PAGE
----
Here in San Francisco, October is the perfect month. The weather is mild, the skies are clear, and temperatures hover the mid-70’s for three or four days in a row before we plunge back into the fog. On those gloriously warm days, people are out walking, riding their bikes, frolicking in the sand at Crissy Field or Baker Beach. It’s also a perfect time to wander around the Ferry Building farmer’s market. Yes, the produce is very expensive. I’ve gone down there with forty bucks in my wallet, believing that I could whip up entire meals with what I purchased, only to emerge hours later and slightly disgruntled, with a tiny carton of heirloom tomatoes, a couple honey sticks, and a wafer-thin slice of some fragrant Cowgirl Creamery cheese. But the market still inspires me. I can’t help but love wandering past all the stands overflowing with nature’s bounty. For a few hours every Saturday, the world is full of possibility. I feel the same way when I shop at Whole Foods. Oh, look at those figs! Why, I bet I could recreate that delicious fig and brie tart I had all those years ago, in that charming little French bistro. Never mind, that I don’t have a recipe or that I’m allergic to figs. And Lo! Those organic Honey Crisp apples are simply divine. I’ll make an apple pie! Better yet, I’ll make apple cider which I’ll bottle myself. And from now on, I’ll only eat raw foods. I’ll go to the gym every weekday and yoga every Saturday! I’ll run a marathon! I’ll dreadlock my hair and only wear clothes made from hemp fibers! And while I’m at it, I’ll take up the banjo and the harmonica (maybe the Carolina Chocolate Drops are looking for another band member!) which I’ll play when I move to my organic farm in Sonoma! It’s sad, I know. Try not to laugh. The truth is, I’m frequently seized by these delusions of grandeur, these exhuberant fits of ambition. I recognize that my pilgrimages to the Ferry Building are part of a larger plot, a scheme to keep myself lifted in the face of life’s drudgery. Wasn’t it Mel Brooks or Woody Allen who said art (or in this case, cooking) is just our way of distracting ourselves from the tedium of daily life?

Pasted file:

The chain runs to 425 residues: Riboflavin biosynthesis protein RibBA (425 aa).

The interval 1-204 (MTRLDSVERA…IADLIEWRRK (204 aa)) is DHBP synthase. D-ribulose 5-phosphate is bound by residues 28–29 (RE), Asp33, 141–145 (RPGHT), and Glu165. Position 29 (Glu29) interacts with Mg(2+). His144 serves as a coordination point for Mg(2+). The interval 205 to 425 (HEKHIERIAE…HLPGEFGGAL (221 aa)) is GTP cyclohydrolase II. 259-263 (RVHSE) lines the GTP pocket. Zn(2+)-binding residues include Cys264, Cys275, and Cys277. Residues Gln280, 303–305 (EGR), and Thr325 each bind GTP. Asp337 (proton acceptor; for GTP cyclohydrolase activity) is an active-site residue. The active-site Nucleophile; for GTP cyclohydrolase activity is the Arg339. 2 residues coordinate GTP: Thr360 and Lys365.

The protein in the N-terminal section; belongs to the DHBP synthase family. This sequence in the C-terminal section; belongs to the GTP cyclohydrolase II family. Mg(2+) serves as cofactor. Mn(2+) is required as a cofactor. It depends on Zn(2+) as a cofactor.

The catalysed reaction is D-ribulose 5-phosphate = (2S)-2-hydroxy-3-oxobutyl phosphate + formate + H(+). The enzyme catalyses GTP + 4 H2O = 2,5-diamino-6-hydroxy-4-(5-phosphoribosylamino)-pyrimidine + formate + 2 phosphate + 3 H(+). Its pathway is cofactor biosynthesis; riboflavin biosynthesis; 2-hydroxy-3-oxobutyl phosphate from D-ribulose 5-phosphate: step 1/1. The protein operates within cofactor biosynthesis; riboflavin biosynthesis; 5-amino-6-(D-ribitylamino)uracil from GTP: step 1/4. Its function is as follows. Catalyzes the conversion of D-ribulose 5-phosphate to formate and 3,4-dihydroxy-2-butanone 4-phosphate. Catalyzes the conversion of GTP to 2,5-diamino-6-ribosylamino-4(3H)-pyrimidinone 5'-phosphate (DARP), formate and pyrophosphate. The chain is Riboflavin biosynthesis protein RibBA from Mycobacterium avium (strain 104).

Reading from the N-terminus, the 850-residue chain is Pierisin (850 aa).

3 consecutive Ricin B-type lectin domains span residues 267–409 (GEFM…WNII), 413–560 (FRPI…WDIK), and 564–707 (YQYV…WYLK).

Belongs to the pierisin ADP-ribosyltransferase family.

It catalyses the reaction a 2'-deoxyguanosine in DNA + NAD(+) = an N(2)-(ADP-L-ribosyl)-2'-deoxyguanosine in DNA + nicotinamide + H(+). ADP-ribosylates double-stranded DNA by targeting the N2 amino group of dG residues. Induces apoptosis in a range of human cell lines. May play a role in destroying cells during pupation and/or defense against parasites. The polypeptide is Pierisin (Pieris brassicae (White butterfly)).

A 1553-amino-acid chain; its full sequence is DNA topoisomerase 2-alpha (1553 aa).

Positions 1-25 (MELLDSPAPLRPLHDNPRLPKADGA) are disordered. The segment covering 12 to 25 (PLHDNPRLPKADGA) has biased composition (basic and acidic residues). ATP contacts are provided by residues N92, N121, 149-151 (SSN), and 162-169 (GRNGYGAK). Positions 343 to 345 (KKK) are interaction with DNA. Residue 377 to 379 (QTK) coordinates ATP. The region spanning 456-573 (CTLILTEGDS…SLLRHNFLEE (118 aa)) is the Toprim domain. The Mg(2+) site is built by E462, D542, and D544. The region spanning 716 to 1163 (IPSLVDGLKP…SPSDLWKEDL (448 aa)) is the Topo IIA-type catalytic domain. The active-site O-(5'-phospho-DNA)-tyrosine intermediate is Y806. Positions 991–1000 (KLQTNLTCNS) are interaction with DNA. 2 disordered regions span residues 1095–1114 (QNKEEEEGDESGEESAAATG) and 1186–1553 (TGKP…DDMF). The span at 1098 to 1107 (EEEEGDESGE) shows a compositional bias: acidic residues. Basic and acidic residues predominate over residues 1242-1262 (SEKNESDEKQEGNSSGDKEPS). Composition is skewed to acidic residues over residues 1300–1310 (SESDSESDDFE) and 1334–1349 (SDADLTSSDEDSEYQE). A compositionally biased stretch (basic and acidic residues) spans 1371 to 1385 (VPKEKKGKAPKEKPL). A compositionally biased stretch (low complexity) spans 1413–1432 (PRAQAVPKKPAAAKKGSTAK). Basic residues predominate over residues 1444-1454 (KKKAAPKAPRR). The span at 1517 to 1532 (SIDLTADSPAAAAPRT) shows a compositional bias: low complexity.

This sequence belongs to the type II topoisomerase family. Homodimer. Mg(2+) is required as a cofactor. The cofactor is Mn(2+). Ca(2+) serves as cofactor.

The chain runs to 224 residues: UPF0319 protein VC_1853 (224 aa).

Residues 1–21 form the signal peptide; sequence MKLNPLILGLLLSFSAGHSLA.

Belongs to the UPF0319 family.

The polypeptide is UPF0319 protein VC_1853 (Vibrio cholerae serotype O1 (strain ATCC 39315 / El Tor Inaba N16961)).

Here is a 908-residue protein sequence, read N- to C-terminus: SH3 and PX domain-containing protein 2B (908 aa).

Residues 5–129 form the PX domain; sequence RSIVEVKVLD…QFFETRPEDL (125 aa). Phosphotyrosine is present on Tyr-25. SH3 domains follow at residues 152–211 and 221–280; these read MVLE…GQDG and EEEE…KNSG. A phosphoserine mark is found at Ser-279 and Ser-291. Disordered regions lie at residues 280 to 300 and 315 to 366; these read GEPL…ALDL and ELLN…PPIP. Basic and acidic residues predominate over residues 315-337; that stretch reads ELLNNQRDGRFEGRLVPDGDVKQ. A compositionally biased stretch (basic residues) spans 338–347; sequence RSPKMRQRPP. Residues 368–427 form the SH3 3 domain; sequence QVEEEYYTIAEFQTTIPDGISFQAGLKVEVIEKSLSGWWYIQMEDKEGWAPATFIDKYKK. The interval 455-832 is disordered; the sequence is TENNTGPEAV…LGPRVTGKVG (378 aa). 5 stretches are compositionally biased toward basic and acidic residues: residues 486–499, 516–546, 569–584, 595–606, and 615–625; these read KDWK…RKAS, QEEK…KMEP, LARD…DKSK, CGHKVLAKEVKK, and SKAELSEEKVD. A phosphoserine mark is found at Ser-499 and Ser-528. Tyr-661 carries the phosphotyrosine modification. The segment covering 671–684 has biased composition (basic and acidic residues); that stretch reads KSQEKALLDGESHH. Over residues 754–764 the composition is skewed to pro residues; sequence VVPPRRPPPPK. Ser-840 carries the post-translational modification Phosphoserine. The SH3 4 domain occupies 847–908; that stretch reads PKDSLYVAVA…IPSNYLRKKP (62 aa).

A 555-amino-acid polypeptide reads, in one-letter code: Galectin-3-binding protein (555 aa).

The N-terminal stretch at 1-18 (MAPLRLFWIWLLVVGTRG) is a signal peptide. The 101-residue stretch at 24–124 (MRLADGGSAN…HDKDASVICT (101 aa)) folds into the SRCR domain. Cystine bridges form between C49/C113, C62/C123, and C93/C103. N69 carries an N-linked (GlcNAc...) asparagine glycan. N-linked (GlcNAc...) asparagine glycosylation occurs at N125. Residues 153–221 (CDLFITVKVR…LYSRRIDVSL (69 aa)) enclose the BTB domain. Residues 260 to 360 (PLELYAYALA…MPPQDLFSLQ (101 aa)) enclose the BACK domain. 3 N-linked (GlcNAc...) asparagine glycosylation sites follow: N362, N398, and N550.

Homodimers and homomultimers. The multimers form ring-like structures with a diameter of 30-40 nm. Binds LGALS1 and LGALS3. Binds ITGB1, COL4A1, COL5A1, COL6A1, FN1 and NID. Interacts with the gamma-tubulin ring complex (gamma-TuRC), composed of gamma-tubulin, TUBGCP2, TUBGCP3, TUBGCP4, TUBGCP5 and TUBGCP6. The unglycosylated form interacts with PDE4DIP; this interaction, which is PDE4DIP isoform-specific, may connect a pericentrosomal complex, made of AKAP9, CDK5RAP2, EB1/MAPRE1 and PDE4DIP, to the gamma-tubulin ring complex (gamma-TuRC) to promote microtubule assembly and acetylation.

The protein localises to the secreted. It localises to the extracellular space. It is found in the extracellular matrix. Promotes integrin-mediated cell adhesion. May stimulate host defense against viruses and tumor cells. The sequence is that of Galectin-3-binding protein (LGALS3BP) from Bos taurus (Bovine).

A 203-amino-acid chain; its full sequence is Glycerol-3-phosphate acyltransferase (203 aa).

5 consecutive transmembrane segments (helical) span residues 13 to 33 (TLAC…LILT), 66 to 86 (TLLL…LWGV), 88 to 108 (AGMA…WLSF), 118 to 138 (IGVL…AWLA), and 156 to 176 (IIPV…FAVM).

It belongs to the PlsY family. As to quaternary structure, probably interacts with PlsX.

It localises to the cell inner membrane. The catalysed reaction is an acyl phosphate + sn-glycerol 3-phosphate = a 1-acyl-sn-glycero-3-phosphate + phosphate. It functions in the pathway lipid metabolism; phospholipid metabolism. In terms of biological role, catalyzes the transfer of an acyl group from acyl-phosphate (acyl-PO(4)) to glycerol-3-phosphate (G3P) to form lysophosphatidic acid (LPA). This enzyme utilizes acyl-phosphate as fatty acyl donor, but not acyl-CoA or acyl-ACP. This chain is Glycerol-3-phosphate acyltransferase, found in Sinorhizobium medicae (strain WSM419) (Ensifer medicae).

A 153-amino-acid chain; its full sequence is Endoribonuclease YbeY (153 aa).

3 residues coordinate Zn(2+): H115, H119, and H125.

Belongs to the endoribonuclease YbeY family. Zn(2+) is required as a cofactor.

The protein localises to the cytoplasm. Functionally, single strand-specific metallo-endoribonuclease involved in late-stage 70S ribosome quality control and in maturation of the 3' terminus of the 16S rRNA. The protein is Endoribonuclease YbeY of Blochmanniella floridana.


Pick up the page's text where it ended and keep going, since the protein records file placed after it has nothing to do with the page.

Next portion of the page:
But what can I say? Years ago, the twin seeds of blind faith and irrational optimism too root in my soul. Even in these difficult times filled with stories of ruthless dictators, political cynicism and corporate greed, part of me stilI wants to believe people are good, the playing field is level, that life is fair. I want to believe everything is possible; it’s just a matter of intention.
In the twelve years it took to write Queen Sugar, there were moments when I seriously considered giving up. Who was I kidding? What made me think I could write a novel? I must be crazy to take on such a daunting challenge. I’d think about all the years I’d invested and what else I could have done with that time. I’d cringe at the thought that I’d taken myself out of the job market, let my skills atrophy. Meanwhile, all the rules that were in place when I started writing had changed. The publishing world was crumbling. Independent bookstores were going under; even chain stores like Borders were struggling; people said the novel was dead.
But something always pulled me back from the brink. Call it determination, unbridled desire or sheer stupidity. Whatever it was, I knew it wasn’t time to quit. Not yet. Even when things looked bleak, I always believed in the book. Even when I wondered whether I was the person to write it, I always believed in the story.
My friend Brett wrote a magazine article about knowing when it’s time to walk away from your dreams. She makes a lot of great points, the most important and interesting of which is that sometimes, walking away from a life-long dream is a relief. It frees you up to consider new possibilities. I get that. At some point, I might have walked away from Queen Sugar. It would have been painful, but I probably would have done it. But I don’t know that I could ever walk away from writing. There are plenty of moments when it’s difficult, when I feel pressed right up against my own limitations. Ultimately though, writing brings me too much joy. I sometimes feel that when I’m in the writing space, I’m my best self. I suppose that’s the feeling that pushes me forward.
Toni Morrison once she said that as long as she raised well balanced children and wrote good books, she’d consider her life a success. I concur. I suppose it doesn’t matter what other dreams she let go.